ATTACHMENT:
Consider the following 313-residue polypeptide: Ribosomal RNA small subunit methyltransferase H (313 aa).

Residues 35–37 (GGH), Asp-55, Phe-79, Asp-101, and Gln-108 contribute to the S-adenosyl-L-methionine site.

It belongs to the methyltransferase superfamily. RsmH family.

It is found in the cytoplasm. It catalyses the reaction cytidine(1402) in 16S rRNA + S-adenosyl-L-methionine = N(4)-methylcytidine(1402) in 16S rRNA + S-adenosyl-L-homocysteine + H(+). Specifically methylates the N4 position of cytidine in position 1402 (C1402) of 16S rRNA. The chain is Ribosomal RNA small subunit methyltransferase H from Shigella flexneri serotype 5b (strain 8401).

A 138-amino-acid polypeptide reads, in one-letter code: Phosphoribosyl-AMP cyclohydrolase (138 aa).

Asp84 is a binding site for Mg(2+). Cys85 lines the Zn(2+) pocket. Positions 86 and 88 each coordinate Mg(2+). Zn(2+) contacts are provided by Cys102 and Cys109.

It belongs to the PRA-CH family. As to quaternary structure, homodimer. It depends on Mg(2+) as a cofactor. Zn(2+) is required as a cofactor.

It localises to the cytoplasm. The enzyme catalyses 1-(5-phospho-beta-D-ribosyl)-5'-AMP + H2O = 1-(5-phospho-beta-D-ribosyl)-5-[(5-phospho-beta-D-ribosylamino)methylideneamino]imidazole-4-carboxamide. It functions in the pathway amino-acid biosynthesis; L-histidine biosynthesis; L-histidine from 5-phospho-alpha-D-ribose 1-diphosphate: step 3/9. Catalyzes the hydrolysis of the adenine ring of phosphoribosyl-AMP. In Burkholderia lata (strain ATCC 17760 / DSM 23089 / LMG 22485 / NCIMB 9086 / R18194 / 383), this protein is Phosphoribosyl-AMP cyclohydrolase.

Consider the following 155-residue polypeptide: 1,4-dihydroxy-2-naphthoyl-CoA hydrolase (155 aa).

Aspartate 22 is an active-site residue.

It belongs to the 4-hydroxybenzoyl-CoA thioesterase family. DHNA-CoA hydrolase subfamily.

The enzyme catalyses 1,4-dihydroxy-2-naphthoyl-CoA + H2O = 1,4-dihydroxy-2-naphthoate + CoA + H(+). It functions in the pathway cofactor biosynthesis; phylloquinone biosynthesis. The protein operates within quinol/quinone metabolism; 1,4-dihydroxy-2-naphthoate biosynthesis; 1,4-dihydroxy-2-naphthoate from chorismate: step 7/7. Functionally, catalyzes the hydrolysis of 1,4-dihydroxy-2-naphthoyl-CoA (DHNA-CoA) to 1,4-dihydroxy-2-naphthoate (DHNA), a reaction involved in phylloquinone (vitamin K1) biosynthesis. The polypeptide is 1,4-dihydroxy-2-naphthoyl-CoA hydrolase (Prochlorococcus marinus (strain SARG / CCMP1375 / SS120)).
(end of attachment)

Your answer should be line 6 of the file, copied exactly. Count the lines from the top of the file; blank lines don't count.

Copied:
Asp84 is a binding site for Mg(2+). Cys85 lines the Zn(2+) pocket. Positions 86 and 88 each coordinate Mg(2+). Zn(2+) contacts are provided by Cys102 and Cys109.